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Top 10 Promise Way to Build and Level Up your Coding Skills

Jay Chow
Living life openly. This year I set the following goals. Below you can find the progress on each.
・3 min read

There are many great ways to improve your coding skills, experiment with new technologies. The truth of the matter is to understand JavaScript and Promise.

Part 1:

const prom = new Promise((res, rej) => {
  console.log('first');
  res();
  console.log('second');
});
prom.then(() => {
  console.log('third');
});
console.log('fourth');

// first
// second
// fourth
// third

Promise executes synchronously, promise.then executes asynchronously

Part 2:

const prom = new Promise((res, rej) => {
  setTimeout(() => {
    res('success');
  }, 1000);
});
const prom2 = prom.then(() => {
  throw new Error('error');
});

console.log('prom', prom);
console.log('prom2', prom2);

setTimeout(() => {
  console.log('prom', prom);
  console.log('prom2', prom2);
}, 2000);

// prom 
// Promise {<pending>}
// __proto__: Promise
// [[PromiseStatus]]: "resolved"
// [[PromiseValue]]: "success"

// prom2
// Promise {<pending>}__proto__: 
// Promise[[PromiseStatus]]: "rejected"[[PromiseValue]]: 
// Error: error
//     at <anonymous>:7:9

promise has three different states:

  • pending
  • fulfilled
  • rejected

Once the status updated, pending->fulfilled or pending->rejected, it can be changed again. The prom1 is different from prom2 and both of them return new Promise status.

Part 3:

const prom = new Promise((res, rej) => {
  res('1');
  rej('error');
  res('2');
});

prom
  .then(res => {
    console.log('then: ', res);
  })
  .catch(err => {
    console.log('catch: ', err);
  });

// then: 1

The resolve or reject only execute once even there is a resolve call after the reject. It won't execute.

Part 4:

Promise.resolve(1)
  .then(res => {
    console.log(res);
    return 2;
  })
  .catch(err => {
    return 3;
  })
  .then(res => {
    console.log(res);
  });

// 1
// 2

Promises can be chained. When referring to chained calls, we usually think of returning this, but Promises do not. Each time a promise calls .then or .catch, a new promise will be returned, thus implementing chained calls.

Part 5:

const promise = new Promise((resolve, reject) => {
  setTimeout(() => {
    console.log('first')
    resolve('second')
  }, 1000)
})

const start = Date.now()
promise.then((res) => {
  console.log(res, Date.now() - start, "third")
})
promise.then((res) => {
  console.log(res, Date.now() - start, "fourth")
})

// first
// second 1054 third
// second 1054 fourth

A promise .then or .catch can be called multiple times, but here the Promise constructor is executed only once. In other words, once the internal state of a promise changes and a value is obtained, each subsequent call to .then or .catch will directly get the value.

Part 6:

const promise = Promise.resolve()
  .then(() => {
    return promise
  })
promise.catch(console.error)

// [TypeError: Chaining cycle detected for promise #<Promise>]
// Uncaught SyntaxError: Identifier 'promise' has already been declared
//    at <anonymous>:1:1
// (anonymous) @ VM218:1

The value returned by .then or .catch cannot be the promise itself, otherwise, it will cause an infinite loop.

Part 7:

Promise.resolve()
  .then(() => {
    return new Error('error');
  })
  .then(res => {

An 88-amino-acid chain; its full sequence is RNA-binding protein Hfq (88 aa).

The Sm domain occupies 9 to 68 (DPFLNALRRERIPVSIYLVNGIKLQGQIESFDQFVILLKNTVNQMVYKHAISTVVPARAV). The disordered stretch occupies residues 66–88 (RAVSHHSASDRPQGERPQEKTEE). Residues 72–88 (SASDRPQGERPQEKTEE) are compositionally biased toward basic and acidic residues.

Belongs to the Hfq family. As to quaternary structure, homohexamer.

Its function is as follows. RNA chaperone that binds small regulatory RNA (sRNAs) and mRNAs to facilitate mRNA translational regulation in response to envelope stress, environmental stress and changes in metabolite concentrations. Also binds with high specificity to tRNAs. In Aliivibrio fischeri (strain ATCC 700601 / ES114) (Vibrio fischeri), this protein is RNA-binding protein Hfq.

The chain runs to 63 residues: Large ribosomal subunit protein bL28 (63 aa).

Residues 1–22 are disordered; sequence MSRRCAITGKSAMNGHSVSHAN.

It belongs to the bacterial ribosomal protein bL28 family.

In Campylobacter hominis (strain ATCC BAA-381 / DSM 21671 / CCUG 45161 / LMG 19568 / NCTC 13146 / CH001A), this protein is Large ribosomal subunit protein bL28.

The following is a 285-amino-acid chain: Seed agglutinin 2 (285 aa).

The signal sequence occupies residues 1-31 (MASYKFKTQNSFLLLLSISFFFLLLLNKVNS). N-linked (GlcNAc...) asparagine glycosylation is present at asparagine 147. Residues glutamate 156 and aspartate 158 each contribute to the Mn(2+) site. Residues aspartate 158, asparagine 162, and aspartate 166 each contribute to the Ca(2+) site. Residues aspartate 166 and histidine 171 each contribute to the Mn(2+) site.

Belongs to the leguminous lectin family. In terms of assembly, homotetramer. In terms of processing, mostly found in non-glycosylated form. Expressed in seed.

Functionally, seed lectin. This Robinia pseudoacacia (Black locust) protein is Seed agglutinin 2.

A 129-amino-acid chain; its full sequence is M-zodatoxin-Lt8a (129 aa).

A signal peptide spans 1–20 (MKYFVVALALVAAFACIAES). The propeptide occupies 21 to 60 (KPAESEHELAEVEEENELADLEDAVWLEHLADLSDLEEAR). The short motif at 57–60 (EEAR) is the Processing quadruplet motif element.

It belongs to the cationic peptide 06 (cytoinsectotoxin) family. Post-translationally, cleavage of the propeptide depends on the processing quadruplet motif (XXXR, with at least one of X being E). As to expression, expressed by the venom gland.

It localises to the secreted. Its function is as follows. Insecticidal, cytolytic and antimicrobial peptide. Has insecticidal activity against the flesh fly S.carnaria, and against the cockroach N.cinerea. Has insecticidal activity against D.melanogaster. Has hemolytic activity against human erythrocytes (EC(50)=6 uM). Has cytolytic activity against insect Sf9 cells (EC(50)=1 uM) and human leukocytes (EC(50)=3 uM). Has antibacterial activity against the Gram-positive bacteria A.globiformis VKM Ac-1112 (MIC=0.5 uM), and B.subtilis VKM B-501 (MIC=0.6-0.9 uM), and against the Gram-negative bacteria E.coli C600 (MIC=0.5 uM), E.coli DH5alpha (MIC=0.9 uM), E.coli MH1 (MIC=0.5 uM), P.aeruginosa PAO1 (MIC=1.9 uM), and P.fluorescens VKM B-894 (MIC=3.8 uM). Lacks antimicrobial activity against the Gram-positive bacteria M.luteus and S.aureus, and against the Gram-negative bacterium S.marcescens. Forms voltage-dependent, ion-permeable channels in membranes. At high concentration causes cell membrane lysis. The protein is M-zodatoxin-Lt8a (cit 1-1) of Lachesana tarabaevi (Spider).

console.log('then: ', res);
  })
  .catch(err => {
    console.log('catch: ', err);
  });

// then: Error: error!
// at Promise.resolve.then (...)
// at ...

Returning an error object in .then or .catch does not throw an error, so it will not be caught by subsequent .catch, you need to change to one of them:

return Promise.reject(new Error('error'))
throw new Error('error')

Because returning any non-promise value will be wrapped into a promise object, that is, return new Error ('error') is equivalent to return Promise.resolve (new Error ('error')).

Part 8:

Promise.resolve(1)
  .then(2)
  .then(Promise.resolve(3))
  .then(console.log)

  // 1

The argument of .then or .catch is expected to be a function, and passing in a non-function will results the result of value to be ignored such as .then(2) or .then(Promise.resolve(3).

Part 9:

Promise.resolve()
  .then(
    function success(res) {
      throw new Error('Error after success');
    },
    function fail1(e) {
      console.error('fail1: ', e);
    }
  )
  .catch(function fail2(e) {
    console.error('fail2: ', e);
  });

//   fail2:  Error: Error after success
//     at success (<anonymous>:4:13)

.then can accept two parameters, the first is a function that handles success, and the second is a function that handles errors. .catch is a convenient way to write the second parameter of .then, but there is one thing to pay attention to in usage: .then the second error-handling function cannot catch the error thrown by the first successful function and subsequent ones. catch catches previous errors. Of course, the following code works if you want to rewrite:

Promise.resolve()
  .then(function success1 (res) {
    throw new Error('success1 error')
  }, function fail1 (e) {
    console.error('fail1: ', e)
  })
  .then(function success2 (res) {
  }, function fail2 (e) {
    console.error('fail2: ', e)
  })

Part 10:

process.nextTick(() => {
  console.log('1')
})
Promise.resolve()
  .then(() => {
    console.log('2')
  })
setImmediate(() => {
  console.log('3')
})
console.log('4');

// Print 4
// Print 1
// Print 2
// Print 3

Both process.nextTick and promise.then belong to microtask, while setImmediate belongs to macrotask, which is executed during the check phase of the event loop. A microtask is executed between each phase of the event loop (macrotask), and the beginning of the event loop is executed once.

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